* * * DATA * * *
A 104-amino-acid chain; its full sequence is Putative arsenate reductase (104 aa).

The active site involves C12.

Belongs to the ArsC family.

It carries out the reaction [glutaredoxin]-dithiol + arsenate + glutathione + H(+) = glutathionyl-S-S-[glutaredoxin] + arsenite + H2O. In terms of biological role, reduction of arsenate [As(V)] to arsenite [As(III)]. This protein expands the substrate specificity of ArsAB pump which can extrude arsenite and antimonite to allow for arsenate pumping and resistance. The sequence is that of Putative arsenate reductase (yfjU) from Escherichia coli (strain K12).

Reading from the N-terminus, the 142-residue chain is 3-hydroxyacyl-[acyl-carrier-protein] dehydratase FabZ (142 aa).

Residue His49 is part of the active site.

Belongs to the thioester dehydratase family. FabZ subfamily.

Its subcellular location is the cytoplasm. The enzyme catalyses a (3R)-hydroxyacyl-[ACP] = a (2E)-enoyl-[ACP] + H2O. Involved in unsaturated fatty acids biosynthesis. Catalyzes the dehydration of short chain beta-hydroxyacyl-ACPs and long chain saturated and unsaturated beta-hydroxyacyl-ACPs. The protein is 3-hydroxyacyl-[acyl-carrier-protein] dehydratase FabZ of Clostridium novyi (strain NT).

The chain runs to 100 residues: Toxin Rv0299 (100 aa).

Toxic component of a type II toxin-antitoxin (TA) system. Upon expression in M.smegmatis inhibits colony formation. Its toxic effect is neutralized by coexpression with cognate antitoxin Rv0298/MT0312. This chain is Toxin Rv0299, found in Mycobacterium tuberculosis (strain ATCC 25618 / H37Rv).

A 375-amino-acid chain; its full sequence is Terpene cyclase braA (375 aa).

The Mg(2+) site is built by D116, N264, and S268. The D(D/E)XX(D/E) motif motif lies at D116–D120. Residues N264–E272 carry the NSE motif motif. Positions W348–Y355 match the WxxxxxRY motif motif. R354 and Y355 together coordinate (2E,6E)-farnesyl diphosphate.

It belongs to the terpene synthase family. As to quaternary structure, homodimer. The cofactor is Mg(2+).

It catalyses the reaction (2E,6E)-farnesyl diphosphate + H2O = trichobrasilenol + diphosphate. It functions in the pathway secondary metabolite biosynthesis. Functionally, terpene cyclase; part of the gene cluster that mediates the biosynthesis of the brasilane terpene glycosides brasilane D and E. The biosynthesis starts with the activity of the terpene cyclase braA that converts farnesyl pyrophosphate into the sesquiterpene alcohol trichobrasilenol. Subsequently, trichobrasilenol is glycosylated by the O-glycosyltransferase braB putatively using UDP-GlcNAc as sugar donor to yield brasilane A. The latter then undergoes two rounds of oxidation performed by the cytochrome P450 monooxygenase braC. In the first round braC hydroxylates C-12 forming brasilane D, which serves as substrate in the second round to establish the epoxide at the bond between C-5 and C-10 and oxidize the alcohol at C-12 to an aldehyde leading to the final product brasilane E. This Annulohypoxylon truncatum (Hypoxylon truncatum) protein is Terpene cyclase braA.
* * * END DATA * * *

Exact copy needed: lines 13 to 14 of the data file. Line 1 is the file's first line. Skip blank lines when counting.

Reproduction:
It belongs to the terpene synthase family. As to quaternary structure, homodimer. The cofactor is Mg(2+).

It catalyses the reaction (2E,6E)-farnesyl diphosphate + H2O = trichobrasilenol + diphosphate. It functions in the pathway secondary metabolite biosynthesis. Functionally, terpene cyclase; part of the gene cluster that mediates the biosynthesis of the brasilane terpene glycosides brasilane D and E. The biosynthesis starts with the activity of the terpene cyclase braA that converts farnesyl pyrophosphate into the sesquiterpene alcohol trichobrasilenol. Subsequently, trichobrasilenol is glycosylated by the O-glycosyltransferase braB putatively using UDP-GlcNAc as sugar donor to yield brasilane A. The latter then undergoes two rounds of oxidation performed by the cytochrome P450 monooxygenase braC. In the first round braC hydroxylates C-12 forming brasilane D, which serves as substrate in the second round to establish the epoxide at the bond between C-5 and C-10 and oxidize the alcohol at C-12 to an aldehyde leading to the final product brasilane E. This Annulohypoxylon truncatum (Hypoxylon truncatum) protein is Terpene cyclase braA.